Fitch Ratings has issued a widespread downgrade to Noble Group, as poor liquidity and weak profitability continue to hinder the turnaround of the struggling commodities trader.
Fitch downgraded Noble’s Long-Term Foreign-Currency Issuer Default Rating (IDR) to “CCC” from “B-.”
At the same time, the agency downgraded Noble’s senior unsecured rating and the ratings on all its outstanding senior unsecured notes to “CCC” from “B-.”
“The downgrade follows continued uncertainty regarding Noble’s funding capacity and how this will affect its operation at its current business scale,” the agency said in a statement on Monday.
Fitch stopped short of endorsing Noble’s recent effort to extend a key, $2 billion dollar revolving credit facility by 120 days from June 20th 2017.
“The short extension time presents a lack of visibility of the stability of the company’s funding structure in the medium term,” Fitch said.
Noble Group, once Asia’s largest commodities trader, has been hit hard by the recent commodity price collapse. The firm has been forced to sell or write down assets and cut costs to boost liquidity. It is still looking for a strategic investor to provide it with a viable pathway forward.
Noble didn’t immediately respond to CNBC’s emailed request for comment.
In May, rival credit rating agency Moody’s cut Noble to “Caa1,” from “B2,” citing concerns over weak operating cash flow and large debt maturities over the coming year. It kept a negative outlook.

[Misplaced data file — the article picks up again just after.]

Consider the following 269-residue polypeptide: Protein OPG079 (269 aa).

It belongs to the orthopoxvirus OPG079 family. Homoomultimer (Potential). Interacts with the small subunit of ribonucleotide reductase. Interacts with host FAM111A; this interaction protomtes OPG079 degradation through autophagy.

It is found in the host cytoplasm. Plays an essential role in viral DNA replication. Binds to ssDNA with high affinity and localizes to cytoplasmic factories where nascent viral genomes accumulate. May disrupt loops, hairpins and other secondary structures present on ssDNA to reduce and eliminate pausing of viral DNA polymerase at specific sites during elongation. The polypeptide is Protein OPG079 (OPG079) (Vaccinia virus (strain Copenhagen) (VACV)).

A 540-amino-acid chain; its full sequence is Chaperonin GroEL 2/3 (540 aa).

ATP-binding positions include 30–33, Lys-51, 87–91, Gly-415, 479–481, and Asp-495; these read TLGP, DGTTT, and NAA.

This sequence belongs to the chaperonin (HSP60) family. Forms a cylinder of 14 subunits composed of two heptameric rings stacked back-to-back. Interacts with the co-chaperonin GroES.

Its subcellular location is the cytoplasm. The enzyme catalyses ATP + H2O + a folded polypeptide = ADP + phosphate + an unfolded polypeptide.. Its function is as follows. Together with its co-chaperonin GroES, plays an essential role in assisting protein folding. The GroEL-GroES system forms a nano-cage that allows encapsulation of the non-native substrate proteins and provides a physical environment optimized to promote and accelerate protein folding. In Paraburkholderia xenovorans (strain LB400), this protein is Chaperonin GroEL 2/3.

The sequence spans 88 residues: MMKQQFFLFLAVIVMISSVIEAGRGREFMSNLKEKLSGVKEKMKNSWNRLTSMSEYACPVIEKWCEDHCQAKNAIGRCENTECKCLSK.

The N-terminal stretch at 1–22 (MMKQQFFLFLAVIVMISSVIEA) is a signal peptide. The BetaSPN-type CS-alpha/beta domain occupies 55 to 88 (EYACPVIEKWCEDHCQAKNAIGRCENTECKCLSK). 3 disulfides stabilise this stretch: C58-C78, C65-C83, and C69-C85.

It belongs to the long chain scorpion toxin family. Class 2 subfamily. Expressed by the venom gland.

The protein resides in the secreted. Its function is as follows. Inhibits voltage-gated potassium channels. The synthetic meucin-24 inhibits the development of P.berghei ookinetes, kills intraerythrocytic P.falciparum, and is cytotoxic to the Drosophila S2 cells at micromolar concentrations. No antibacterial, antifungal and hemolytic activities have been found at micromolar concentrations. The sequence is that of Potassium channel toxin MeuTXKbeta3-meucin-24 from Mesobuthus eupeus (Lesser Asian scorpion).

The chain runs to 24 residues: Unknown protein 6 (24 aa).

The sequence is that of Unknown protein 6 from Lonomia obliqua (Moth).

S&P also cut Noble’s rating last month, to “CCC+” from “B+,” with a negative outlook, saying the company’s capital structure wasn’t sustainable.
Despite the setback, Noble Group had a significant windfall last week. Shares surged as a new substantial shareholder, Abu Dhabi fund Goldilocks Investment Co., built up a 5 percent stake in the firm over two days.
Goldilocks bought 15.5 million shares on Monday, June 19th, and a further 50.5 million shares on Tuesday, June 20.
Noble Group shares ended 16.48 percent higher on Friday at 0.53 Singapore cents.
While Noble has been working to sell part of the group or its assets to push ahead with its transformation and restructuring, Fitch warned that it does not expect a meaningful recovery of Noble’s profit generation in 2017.
“It will only become clearer whether Noble’s business profile is sustainable after it has completed and implemented its strategic review plans to rationalize the businesses and seek strategic investors; and after working out new terms with its bankers,” the agency said.